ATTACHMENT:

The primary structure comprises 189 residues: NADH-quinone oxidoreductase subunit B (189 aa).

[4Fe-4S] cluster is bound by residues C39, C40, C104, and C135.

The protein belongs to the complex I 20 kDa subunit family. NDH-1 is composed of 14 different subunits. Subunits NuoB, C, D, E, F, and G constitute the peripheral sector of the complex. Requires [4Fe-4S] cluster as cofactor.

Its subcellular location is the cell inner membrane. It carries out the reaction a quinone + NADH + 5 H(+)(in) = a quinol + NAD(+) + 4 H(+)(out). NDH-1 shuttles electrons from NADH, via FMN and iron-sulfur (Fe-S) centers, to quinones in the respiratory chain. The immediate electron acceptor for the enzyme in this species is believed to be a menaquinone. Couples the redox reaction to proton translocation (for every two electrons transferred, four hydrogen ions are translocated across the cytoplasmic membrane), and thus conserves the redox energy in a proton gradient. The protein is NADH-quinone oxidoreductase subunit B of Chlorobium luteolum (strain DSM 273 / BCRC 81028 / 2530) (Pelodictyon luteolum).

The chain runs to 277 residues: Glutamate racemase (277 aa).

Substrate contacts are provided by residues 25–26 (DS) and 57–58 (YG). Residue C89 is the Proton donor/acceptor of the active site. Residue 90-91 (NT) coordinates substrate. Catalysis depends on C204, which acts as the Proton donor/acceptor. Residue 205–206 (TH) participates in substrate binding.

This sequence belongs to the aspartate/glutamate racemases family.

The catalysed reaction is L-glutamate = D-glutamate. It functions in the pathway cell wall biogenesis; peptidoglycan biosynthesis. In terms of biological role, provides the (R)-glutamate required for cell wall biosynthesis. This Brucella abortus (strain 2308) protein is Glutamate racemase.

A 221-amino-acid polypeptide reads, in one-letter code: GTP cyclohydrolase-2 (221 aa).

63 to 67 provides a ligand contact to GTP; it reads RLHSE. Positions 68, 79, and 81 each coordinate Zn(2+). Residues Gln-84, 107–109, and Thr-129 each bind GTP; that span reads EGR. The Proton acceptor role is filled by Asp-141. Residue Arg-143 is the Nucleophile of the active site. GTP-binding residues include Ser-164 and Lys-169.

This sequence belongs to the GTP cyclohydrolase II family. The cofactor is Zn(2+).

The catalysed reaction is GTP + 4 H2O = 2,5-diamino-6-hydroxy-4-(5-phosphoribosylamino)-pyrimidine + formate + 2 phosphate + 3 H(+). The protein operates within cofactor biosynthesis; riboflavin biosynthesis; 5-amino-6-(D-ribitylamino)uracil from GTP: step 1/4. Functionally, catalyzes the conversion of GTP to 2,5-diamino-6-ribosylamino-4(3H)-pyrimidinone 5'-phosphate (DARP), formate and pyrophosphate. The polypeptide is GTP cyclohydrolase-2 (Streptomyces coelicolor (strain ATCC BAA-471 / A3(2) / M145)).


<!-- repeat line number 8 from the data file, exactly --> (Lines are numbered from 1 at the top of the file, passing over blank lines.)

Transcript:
The catalysed reaction is L-glutamate = D-glutamate. It functions in the pathway cell wall biogenesis; peptidoglycan biosynthesis. In terms of biological role, provides the (R)-glutamate required for cell wall biosynthesis. This Brucella abortus (strain 2308) protein is Glutamate racemase.